The complaint (amended) in the lawsuit alleges that Gregory Clark and other plaintiffs were prescribed NEURONTIN for off-label uses (e.g., knee pain and bipolar disorder) “as a direct result of defendant’s active marketing and promotion of Neurontin for unapproved uses,” and that “plaintiffs and the class members sustained injuries, including ascertainable economic losses, by purchasing Neurontin” “as a direct and proximate result of [such] marketing and promotional schemes.”  The complaint includes several counts, including misrepresentation, negligence, negligence per se, breach of express warranty, and violations of the Pennsylvania unfair trade practices and consumer protection law.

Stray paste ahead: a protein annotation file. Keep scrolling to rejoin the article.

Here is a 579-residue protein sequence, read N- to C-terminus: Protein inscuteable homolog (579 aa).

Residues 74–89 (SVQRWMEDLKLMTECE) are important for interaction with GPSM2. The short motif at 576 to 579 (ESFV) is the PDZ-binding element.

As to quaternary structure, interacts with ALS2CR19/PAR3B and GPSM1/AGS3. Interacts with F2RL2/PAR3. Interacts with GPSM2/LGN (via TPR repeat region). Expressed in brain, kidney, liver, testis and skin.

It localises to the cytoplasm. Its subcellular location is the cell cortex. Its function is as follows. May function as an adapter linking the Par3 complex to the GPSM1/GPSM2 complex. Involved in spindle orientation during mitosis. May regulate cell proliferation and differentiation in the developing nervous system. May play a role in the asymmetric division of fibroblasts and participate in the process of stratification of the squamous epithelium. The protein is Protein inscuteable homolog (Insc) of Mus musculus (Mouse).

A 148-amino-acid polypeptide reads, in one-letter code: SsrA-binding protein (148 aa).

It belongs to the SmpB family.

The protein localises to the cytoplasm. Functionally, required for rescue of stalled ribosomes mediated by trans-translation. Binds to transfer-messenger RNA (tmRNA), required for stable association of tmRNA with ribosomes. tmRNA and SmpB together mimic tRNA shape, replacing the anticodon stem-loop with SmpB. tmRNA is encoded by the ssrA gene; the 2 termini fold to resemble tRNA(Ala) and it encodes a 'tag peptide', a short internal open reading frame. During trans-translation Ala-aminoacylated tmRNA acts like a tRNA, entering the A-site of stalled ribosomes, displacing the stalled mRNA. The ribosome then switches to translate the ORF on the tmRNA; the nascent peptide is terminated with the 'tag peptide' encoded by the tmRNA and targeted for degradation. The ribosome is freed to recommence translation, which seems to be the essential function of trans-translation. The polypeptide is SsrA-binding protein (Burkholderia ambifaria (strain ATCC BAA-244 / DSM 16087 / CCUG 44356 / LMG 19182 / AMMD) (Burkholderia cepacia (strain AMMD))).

Judge Mark I. Bernstein’s March 14, 2008 ruling on Pfizer’s Motion for Partial Summary Judgment let stand the class action claims of negligent misrepresentation, negligence, and intentional misrepresentation regarding generic NEURONTIN manufactured by third-party drug companies.  “The legal question presented by this Motion for Partial Summary Judgment is whether under Pennsylvania Law, a drug company which negligently or intentionally perpetrates a fraud upon the medical community may be held responsible for sums paid to other drug manufacturers because of their misrepresentations,” Judge Bernstein states in his opinion. Assuming that the plaintiffs can prove their allegations at trial, “[u]nder Pennsylvania law, a defendant may be liable for misrepresentation to foreseeable plaintiffs even without any direct relations between the parties.”  According to the opinion: